1.2. The centroid guessing strategy

A natural strategy for the treasure hunt game is to guess the centroid of the tree. The definition of a centroid is a node, such that if removed from the tree, would split the tree into subtrees such that all subtrees have a size $$$\leq n/2$$$. Note that trees always have at least one centroid, and can have up to a maximum of 2 centroids.

In practice, a common way to find a centroid is to start at some arbitrary node $$$u$$$, try splitting the tree at $$$u$$$, and find the largest subtree from the split. If the size of the largest subtree is $$$> n/2$$$, then you move $$$u$$$ in the direction of that subtree. If the size of the largest subtree $$$\leq n/2$$$, then $$$u$$$ is a centroid, and so you have found a centroid.

By repeatedly guessing centroids in the treasure hunt problem, the set of nodes the treasure could be hidden at is guaranteed to decrease by at least a factor of $$$2$$$ for each guess. This will lead to having to do at most $$$\log_2(n)$$$ guesses in worst case. However, it turns out there examples of trees where this centroid guessing strategy is sub-optimal.

1.2.1. Examples of trees where the centroid guessing strategy is not optimal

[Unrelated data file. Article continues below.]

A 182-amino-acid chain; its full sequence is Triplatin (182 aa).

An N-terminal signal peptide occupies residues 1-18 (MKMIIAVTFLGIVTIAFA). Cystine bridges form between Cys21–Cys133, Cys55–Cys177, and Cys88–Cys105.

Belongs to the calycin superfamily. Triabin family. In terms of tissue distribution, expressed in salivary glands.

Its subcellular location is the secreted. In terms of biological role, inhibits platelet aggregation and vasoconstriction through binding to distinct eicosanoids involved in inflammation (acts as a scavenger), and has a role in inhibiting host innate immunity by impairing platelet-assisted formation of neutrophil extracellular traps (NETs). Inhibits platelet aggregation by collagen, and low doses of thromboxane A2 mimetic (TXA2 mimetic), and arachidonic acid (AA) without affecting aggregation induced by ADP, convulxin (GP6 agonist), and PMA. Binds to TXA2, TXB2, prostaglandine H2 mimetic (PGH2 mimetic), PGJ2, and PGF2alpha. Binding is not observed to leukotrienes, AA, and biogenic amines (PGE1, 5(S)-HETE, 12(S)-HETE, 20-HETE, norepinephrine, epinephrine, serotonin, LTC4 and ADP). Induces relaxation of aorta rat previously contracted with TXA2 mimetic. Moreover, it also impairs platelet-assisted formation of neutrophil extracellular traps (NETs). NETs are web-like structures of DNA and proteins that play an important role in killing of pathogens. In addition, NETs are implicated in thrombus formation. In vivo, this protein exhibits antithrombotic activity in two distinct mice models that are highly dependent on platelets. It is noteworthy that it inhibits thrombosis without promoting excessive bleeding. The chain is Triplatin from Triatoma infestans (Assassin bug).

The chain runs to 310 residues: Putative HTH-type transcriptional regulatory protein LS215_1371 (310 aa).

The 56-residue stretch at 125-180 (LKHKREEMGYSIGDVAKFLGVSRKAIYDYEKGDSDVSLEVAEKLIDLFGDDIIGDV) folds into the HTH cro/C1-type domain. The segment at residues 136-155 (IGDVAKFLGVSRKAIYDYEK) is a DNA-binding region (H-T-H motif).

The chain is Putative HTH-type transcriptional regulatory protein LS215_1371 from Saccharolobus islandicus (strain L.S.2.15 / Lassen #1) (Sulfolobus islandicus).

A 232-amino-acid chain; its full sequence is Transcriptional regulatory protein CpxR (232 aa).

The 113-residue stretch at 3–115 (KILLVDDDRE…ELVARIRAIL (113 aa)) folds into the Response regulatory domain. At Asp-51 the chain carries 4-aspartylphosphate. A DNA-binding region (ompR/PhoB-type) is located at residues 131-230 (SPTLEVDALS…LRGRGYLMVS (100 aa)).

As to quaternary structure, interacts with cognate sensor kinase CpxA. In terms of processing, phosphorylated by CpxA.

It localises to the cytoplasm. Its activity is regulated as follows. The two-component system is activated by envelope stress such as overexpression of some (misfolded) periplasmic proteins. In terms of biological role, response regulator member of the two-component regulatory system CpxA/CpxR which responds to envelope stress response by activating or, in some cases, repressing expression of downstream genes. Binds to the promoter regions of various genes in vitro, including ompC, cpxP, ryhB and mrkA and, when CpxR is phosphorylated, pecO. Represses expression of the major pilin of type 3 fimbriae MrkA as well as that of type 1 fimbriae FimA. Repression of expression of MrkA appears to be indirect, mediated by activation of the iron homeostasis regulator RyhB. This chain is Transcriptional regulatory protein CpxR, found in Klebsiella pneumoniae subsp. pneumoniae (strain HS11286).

Small example where centroid decomposition is a factor 4/3 from optimal
Construction where centroid decomposition is a factor O(log n) from optimal

1.3. The center guessing strategy

Another natural strategy for the treasure hunt game is to guess the center of the tree, i.e. the least eccentric vertex (the "middle node" of the diameter). This turns out to be a fairly bad strategy, as can be seen in the following counter example (credit to dorijanlendvaj for this example).

Construction where center decomposition is a factor O(sqrt(n)/log(n)) from optimal

2. Shallowest decomposition tree

Now we are finally at the point where we can talk about how to find the optimal (the shallowest) decomposition tree. The key to finding the shallowest decomposition tree turns out to be a greedy solution of a certain "Labeling Problem" 321C - Ciel the Commander.

The Labeling Problem

It turns out that this labeling problem can be solved optimally by labeling greedily.

Greedy labeling

In the next section, we will prove that greedy labeling is in fact optimal, and we will also show how to construct it in linear time.